TOKYO - Japan and Southeast Asia must strengthen ties and ensure the region is based on the rule of law and not force, Japanese Prime Minister Shinzo Abe told Asian leaders at a summit on Saturday, amid heightened tensions over China's new air defence zone.
China's recent announcement of an air defence zone over islands in the East China Sea, which are also claimed by Tokyo, triggered protests from Japan, United States and South Korea.
China is also locked in territorial rows with other Asian nations over wide swathes of the South China Sea, including waters claimed by several members of the Association of Southeast Asian Nations (ASEAN), and has said it might set up a similar air defence zone there.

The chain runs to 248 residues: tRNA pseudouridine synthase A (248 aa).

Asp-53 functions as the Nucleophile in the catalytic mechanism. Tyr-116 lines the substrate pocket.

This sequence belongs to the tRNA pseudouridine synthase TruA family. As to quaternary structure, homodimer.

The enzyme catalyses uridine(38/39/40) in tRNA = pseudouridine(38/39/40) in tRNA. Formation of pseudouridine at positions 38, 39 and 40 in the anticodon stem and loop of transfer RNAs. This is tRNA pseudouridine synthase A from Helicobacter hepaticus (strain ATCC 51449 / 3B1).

"I would like to build an Asia Pacific future that respects each other's cultures and construct an economic system that is realised not by force, but by rule of law and our efforts," Abe said at the start of the Tokyo summit with the 10 ASEAN nations.
The heightened tensions with China have raised concerns that an minor incident in the disputed seas could quickly escalate.
US and Chinese warships narrowly avoid collision in South China Sea last week, the US Pacific Fleet said in a statement on Friday.
While both Japan and China in recent months have scrambled aircraft over the disputed seas and conducted naval patrols.
The Japan-ASEAN summit is the centrepiece of a three-day regional gathering officially billed as celebrating 40 years of diplomatic ties.
ASEAN groups Vietnam, Thailand, Singapore, the Philippines, Malaysia, Myanmar, Laos, Indonesia, Cambodia, and Brunei.